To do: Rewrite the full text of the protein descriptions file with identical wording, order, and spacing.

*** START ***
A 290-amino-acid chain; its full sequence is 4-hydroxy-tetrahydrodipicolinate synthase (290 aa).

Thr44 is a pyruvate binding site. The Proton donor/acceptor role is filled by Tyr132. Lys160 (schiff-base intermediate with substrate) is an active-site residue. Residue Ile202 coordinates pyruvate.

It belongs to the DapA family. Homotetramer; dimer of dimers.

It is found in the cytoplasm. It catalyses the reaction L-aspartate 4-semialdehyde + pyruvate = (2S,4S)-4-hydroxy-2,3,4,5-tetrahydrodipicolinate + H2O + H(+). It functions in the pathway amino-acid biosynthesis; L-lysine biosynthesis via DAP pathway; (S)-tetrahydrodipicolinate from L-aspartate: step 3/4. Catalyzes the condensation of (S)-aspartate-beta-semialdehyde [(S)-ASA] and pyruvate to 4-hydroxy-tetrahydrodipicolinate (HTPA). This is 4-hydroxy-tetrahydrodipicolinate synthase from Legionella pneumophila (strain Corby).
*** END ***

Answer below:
A 290-amino-acid chain; its full sequence is 4-hydroxy-tetrahydrodipicolinate synthase (290 aa).

Thr44 is a pyruvate binding site. The Proton donor/acceptor role is filled by Tyr132. Lys160 (schiff-base intermediate with substrate) is an active-site residue. Residue Ile202 coordinates pyruvate.

It belongs to the DapA family. Homotetramer; dimer of dimers.

It is found in the cytoplasm. It catalyses the reaction L-aspartate 4-semialdehyde + pyruvate = (2S,4S)-4-hydroxy-2,3,4,5-tetrahydrodipicolinate + H2O + H(+). It functions in the pathway amino-acid biosynthesis; L-lysine biosynthesis via DAP pathway; (S)-tetrahydrodipicolinate from L-aspartate: step 3/4. Catalyzes the condensation of (S)-aspartate-beta-semialdehyde [(S)-ASA] and pyruvate to 4-hydroxy-tetrahydrodipicolinate (HTPA). This is 4-hydroxy-tetrahydrodipicolinate synthase from Legionella pneumophila (strain Corby).